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Series: Wrightsman Lectures

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Works (10)

TitlesOrder
Rembrandt and the Italian Renaissance by Kenneth Clark1
Problems in Titian, mostly iconographic by Erwin Panofsky2
Byzantine Art and the West (The Wrightsman lectures) by Otto Demus3
Raphael by John Pope-Hennessy4
Painting at Court by Michael Levey5
Architect and Sculptor in Classical Greece by Bernard Ashmole6
Rediscoveries in Art: Some Aspects of Tastes, Fashion and Collecting in England and France by Francis Haskell7
The art of the Renaissance in Eastern Europe : Hungary, Bohemia, Poland by Jan Białostocki8
The Sense of Order: A Study in the Psychology of Decorative Art (The Wrightsman Lectures, V. 9) by E. H. Gombrich9
The English decorated style : Gothic architecture transformed, 1250-1350 by Jean Bony10

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How do series work?

To create a series or add a work to it, go to a "work" page. The "Common Knowledge" section now includes a "Series" field. Enter the name of the series to add the book to it.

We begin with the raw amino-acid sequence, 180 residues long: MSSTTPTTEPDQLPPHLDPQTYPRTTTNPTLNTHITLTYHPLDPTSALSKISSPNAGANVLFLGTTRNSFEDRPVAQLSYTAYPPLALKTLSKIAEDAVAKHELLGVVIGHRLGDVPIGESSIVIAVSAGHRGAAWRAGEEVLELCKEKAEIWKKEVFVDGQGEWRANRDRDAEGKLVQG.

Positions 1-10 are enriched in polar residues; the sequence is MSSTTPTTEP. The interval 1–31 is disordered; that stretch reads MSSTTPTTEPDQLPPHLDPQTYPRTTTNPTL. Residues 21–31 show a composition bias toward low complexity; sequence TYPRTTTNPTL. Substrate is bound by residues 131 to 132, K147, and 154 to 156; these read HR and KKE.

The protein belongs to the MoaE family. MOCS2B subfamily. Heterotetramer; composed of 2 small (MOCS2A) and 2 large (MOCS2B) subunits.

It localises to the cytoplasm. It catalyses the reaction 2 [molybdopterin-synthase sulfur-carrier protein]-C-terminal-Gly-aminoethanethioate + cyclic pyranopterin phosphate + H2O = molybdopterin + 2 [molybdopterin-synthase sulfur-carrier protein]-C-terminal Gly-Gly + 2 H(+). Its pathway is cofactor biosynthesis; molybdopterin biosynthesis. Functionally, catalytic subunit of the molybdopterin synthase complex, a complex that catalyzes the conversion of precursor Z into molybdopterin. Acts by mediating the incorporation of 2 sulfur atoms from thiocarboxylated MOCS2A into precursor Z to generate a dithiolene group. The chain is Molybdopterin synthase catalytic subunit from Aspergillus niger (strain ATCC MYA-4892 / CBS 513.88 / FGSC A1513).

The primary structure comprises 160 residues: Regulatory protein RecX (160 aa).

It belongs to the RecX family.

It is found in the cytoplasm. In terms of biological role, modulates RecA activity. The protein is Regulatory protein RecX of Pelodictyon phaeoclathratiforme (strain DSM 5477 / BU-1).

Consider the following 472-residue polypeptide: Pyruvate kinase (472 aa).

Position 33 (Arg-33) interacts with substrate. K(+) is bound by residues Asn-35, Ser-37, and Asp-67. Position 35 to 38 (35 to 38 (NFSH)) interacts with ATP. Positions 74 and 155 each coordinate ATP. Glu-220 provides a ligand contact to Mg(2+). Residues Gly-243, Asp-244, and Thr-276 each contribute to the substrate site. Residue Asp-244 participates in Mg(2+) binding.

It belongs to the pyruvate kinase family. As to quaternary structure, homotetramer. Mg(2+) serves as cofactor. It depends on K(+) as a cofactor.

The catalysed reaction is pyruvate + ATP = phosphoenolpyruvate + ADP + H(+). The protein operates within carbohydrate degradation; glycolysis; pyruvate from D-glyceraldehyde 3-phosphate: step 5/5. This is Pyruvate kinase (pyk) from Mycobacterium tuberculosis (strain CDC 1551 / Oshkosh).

Works can belong to more than one series. In some cases, as with Chronicles of Narnia, disagreements about order necessitate the creation of more than one series.

Tip: If the series has an order, add a number or other descriptor in parenthesis after the series title (eg., "Chronicles of Prydain (book 1)"). By default, it sorts by the number, or alphabetically if there is no number. If you want to force a particular order, use the | character to divide the number and the descriptor. So, "(0|prequel)" sorts by 0 under the label "prequel."

What isn't a series?

Series was designed to cover groups of books generally understood as such (see Wikipedia: Book series). Like many concepts in the book world, "series" is a somewhat fluid and contested notion. A good rule of thumb is that series have a conventional name and are intentional creations, on the part of the author or publisher. For now, avoid forcing the issue with mere "lists" of works possessing an arbitrary shared characteristic, such as relating to a particular place. Avoid series that cross authors, unless the authors were or became aware of the series identification (eg., avoid lumping Jane Austen with her continuators).

Also avoid publisher series, unless the publisher has a true monopoly over the "works" in question. So, the Dummies guides are a series of works. But the Loeb Classical Library is a series of editions, not of works.

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BarkingMatt (14)
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